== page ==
Politics, Partnerships and Petroleum
Recently I attended Oxfam in Ghana’s Country Learning Review – an end of year appraisal with its partners. A topic on the agenda was “active citizenship”. One speaker stated that historically, effective states have not come into existence without the efforts of active citizens. Oxfam’s partners would certainly testify that any successful advocacy campaign requires the support and actions of a critical mass of people. To be an active citizen we were told, a person should be aware of both their rights and their responsibilities and be as active in ensuring the protection of the former as in the execution of the latter. But what about the state?
In the course of my work for TradeAID, I have seen individual active citizens let down by branches of the state neglecting their responsibilities to the citizens. I do not mean in this post to criticise the whole Government of Ghana, I would like to present my experience of working for a small development NGO which has reinforced my thinking that without the co-operation of local and perhaps national government departments, any small-scale development project will fail, or at best be unsustainable.
In the rural communities I have visited around Bolgatanga, a common complaint from people living there was that having eeked a harvest from scarcely available, infertile and un-irrigated land, they struggle to get any surplus to market due to insufficient or non-existent public transport or poorly maintained roads which disintegrate during the rainy season.
These same communities are surrounded by shea nut trees. The seed of the fruit is currently used to make shea butter for cooking or cosmetics. The shea nut has huge potential to bring industry, employment and additional income to these communities. However it is currently in direct competition with cocoa – a profitable crop and significant foreign exchange earner – subsumed as it is under the cocoa board. If a separate shea board were established and investments made in the necessary infrastructure to establish a viable value-chain, then money really would be growing on trees up in the north!
On a touristic visit to Tongo a small town close to Bolgatanga I was shown the small hospital and was surprised (due to the size of the hospital) to see a shiny new ambulance parked under a shelter outside. However my friend related to me that unfortunately this vehicle was not working.. I learnt at the Oxfam conference that one partner has put taxi drivers in their area on standby to transport people to hospital as they also have a useless ambulance. Those being forced to pay for the taxi have most likely paid their National Health Insurance premiums to the government on the understanding that health care facilities and services would be there when they needed them.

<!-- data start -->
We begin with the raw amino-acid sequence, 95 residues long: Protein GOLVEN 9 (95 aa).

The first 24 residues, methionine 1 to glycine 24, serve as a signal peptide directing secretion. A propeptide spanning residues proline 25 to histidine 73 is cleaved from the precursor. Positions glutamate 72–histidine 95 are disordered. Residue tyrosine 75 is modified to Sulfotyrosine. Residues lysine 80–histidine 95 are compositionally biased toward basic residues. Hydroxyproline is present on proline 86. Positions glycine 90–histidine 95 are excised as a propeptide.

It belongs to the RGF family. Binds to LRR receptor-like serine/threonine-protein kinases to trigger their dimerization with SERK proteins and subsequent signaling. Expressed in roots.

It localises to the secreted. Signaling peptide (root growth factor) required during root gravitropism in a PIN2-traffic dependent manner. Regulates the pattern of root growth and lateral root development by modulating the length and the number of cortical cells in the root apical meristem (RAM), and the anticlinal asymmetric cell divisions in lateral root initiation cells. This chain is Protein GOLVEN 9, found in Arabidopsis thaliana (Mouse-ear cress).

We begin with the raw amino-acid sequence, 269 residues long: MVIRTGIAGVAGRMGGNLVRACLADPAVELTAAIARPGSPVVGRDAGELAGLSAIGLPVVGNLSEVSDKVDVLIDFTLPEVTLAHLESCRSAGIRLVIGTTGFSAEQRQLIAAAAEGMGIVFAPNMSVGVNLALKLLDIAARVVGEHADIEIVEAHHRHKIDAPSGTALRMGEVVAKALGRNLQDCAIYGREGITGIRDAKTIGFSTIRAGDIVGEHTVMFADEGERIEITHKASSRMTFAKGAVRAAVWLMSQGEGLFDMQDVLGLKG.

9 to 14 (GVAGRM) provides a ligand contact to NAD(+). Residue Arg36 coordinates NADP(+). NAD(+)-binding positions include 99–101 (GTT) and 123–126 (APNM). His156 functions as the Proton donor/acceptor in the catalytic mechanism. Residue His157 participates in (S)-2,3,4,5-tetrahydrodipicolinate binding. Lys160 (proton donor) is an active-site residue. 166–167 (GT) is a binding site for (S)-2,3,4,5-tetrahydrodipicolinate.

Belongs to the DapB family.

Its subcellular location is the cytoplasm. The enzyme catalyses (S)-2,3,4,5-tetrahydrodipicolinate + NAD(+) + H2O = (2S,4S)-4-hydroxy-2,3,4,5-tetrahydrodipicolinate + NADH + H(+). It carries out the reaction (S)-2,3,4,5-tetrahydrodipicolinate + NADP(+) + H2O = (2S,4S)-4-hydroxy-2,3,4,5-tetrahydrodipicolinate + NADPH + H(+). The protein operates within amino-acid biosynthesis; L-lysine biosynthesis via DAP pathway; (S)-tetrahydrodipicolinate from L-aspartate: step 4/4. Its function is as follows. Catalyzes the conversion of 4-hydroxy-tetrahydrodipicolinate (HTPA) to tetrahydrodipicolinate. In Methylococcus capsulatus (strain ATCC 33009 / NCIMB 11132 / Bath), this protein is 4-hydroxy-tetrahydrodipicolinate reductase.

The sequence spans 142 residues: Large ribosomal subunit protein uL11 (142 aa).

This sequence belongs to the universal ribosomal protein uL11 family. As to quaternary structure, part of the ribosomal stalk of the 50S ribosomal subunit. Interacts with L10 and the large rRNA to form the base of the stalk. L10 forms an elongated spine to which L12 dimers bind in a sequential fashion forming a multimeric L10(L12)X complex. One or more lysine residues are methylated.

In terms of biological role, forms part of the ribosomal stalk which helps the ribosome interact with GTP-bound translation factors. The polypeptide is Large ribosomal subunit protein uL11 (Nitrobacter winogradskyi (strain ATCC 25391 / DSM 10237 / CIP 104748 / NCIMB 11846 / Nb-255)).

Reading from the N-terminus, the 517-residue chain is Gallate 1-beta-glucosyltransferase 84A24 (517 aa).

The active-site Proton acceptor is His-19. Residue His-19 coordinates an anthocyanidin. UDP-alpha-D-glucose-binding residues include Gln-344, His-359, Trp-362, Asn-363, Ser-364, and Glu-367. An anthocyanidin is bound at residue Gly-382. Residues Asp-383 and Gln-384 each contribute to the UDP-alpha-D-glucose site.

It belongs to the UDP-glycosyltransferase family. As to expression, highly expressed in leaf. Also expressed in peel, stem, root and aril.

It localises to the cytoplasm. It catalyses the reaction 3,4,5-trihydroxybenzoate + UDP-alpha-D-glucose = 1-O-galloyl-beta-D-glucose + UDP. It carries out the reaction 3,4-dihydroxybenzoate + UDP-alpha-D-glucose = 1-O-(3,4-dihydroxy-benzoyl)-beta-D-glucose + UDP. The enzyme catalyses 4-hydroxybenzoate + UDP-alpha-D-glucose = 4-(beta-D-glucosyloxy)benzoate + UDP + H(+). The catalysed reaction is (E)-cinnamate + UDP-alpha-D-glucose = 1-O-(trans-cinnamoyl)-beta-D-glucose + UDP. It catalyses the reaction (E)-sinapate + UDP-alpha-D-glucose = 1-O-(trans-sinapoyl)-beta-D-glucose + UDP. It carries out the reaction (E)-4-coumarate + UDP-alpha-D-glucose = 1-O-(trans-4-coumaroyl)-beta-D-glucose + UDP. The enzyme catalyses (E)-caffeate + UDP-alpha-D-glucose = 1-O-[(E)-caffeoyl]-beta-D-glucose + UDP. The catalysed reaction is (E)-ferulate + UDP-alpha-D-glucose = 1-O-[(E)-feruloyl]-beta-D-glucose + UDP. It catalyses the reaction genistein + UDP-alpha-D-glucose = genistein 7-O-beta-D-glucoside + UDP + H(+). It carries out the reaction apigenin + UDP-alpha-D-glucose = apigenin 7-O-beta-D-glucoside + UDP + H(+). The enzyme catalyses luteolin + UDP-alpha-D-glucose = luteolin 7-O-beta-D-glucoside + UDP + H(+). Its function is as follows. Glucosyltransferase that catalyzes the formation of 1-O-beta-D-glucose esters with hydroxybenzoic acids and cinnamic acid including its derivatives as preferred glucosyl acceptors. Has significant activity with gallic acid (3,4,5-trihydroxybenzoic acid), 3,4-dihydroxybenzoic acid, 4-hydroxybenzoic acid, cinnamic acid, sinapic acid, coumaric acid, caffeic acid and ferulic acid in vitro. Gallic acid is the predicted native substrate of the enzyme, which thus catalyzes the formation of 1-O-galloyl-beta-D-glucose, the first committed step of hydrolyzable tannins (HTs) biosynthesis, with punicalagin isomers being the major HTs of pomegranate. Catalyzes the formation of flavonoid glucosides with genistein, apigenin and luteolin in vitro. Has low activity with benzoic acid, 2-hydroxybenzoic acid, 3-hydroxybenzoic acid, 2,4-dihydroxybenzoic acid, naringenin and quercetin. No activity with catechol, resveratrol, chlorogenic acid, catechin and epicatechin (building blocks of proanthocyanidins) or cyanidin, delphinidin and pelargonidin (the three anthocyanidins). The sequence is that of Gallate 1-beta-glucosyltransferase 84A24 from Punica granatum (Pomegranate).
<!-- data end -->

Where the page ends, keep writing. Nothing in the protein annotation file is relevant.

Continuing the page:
What I’ve seen and learnt echoes the established ideas of the importance of viable institutions for equitable economic and social development. For a simple example, how can a state effectively provide for its citizens without an efficient tax department? And for development projects, partnerships with state apparatus is crucial. There’s no point in increasing agricultural productivity at village-level if the road is too bad to get the surplus to market.
It appears that Ghana has a citizenship very capable of being the force to ensure an effective state. A favourite topic of conversation here appears to be politics and politicians, mainly what they are failing to do for their citizens. Politics to Ghanaians is what the weather is to the British. But it extends beyond idle chatter… turnout at the presidential election last December was around 80% (last UK general election 65.1%) and Oxfam’s partners at the conference provided some great examples of successful advocacy campaigns involving mobilising citizens to generate a collective loud voice.
One particular area where the efficacy of the state, and the strength of its citizens to uphold their rights is being tested, is the management of Ghana’s latest oil discoveries. The Jubilee Oil Field was discovered in 2007 and is reported to contain up to 3 billion barrels of light oil. To date the state-owned Ghana National Petroleum Corporations has received $337.3m in revenue since production started in December 2010. We heard at the conference that communities in the vicinity are yet to receive the expected developmental advantages, and in fact their fishing industry is suffering as a result of pollution.
With the example of nearby Nigeria (what not to do) to learn from; the skills and experience of Ghanaian and foreign activists and advocates to benefit from; and the political engagement of a significant proportion of the population in this issue, much attention will be focussed on Ghana and Ghanaians as explorations and revenues increase. We wait with impatience to discover if the liquid gold will be a blessing or a curse on the country.